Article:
One of my flatmates moved out last week meaning one thing: random free food!
In some ways I have inherited my grandmother’s wartime spirit of unrelenting pennypinching. Not with regard to holidays, luxury yarns or seasonal lattes, but definitely when it comes to food waste. So an ex-housemate’s cupboard is a magical mystery tour of forgotten foodstuffs.
His abandoned jar Pataks spice paste, dried chickpeas and bag-ends of basmati became a delicious chicken and pumpkin curry that I’ll be enjoying for a while to come.
What I especially like is the inspiration to work with ingredients I wouldn’t ordinarily choose. The only Indian style curry I’ve made for the past few years has been a Jamie Oliver chicken korma. This week I have expanded my curry repertoire to something warmer than a korma, that I will likely make again.
Anyway, I digress. The subject of this particular blog post is the twelve random apples found in the crisper drawer of the fridge. Yes, I know, who keeps apples in the fridge?? I transformed them into this.
I am especially pleased because the only ingredient I paid for was the raisins. I’m really hoping I managed to do the jarring correctly as I plan to give some of the chutney away. I also hope it tastes good! There wasn’t much left to try, and anyway I understand that chutney should be left to mature before consumption.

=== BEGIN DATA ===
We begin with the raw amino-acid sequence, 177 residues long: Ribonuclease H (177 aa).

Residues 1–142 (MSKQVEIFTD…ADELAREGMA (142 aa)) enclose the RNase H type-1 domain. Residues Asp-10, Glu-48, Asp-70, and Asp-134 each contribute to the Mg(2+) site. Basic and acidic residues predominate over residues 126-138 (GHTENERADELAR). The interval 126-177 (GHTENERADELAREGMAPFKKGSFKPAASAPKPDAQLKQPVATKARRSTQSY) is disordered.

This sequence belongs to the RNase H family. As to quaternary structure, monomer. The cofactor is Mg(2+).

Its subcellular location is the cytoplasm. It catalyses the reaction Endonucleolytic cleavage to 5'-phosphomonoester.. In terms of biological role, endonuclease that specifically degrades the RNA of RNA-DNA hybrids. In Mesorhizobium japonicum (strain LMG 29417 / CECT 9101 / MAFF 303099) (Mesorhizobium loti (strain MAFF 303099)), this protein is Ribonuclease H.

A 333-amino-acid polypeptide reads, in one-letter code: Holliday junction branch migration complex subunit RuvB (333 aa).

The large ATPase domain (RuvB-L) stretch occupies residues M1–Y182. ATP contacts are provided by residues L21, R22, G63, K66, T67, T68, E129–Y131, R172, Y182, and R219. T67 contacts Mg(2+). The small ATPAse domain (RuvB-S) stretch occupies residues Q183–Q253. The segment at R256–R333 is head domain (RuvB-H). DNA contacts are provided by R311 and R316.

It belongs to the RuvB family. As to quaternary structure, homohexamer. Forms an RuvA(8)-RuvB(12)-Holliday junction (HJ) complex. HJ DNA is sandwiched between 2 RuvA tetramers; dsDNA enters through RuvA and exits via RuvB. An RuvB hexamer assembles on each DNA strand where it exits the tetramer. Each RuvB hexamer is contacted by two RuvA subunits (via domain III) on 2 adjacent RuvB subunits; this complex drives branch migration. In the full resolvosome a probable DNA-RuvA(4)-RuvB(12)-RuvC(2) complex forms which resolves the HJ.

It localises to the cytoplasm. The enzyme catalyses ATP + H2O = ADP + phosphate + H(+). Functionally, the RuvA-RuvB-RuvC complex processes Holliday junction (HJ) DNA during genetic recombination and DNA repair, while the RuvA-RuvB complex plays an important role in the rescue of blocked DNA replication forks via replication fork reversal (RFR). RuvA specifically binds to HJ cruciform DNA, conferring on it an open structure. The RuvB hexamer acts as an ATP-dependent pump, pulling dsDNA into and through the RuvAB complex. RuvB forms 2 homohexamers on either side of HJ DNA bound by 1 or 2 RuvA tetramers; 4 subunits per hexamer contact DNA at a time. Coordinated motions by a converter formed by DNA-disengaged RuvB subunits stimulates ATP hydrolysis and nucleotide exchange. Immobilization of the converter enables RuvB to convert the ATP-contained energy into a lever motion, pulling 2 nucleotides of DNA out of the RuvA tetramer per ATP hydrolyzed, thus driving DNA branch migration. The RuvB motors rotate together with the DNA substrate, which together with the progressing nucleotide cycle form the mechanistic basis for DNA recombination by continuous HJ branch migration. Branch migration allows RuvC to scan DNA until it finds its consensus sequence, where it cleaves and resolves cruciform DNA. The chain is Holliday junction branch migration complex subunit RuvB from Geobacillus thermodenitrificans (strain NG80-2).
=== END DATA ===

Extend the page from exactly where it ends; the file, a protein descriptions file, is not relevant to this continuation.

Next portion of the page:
My basic recipe is here, but I tweaked the amounts according to what I had on hand.
- 1kg apples, chopped. This was the weight after coring etc. I didn’t peel them
- 250g onions, chopped
- 200g raisins
- 15g paprika
- 15g ground coriander
- 15g random spices because I don’t know what ‘mixed spice’ is
- 15g salt
- 350g sugar. I used a combination of dark brown and granulated
- 450ml vinegar, at least 5% acidity
Yield: 3 jars plus two small jarsh
I played fast and loose with the recipe, which may turn out to be an error when I have never made chutney before. I will update with a review of how it tastes.
- Put all ingredients into a very large pan.
- Bring to the boil slowly until the sugar dissolves
3. Simmer for 1.5-2 hours, stirring occasionally to prevent sticking.
4. After about an hour, begin sterilising your jars
5. Once the chutney is very thick, so that a wooden spoon drawn through it leaves a channel that doesn’t immediately fill with liquid, begin jarring
I may also have been distracted as I was watching Breaking Bad while I was cooking. My feels!
I’ll be cracking my first jar open in a few weeks, so until then the jury is out.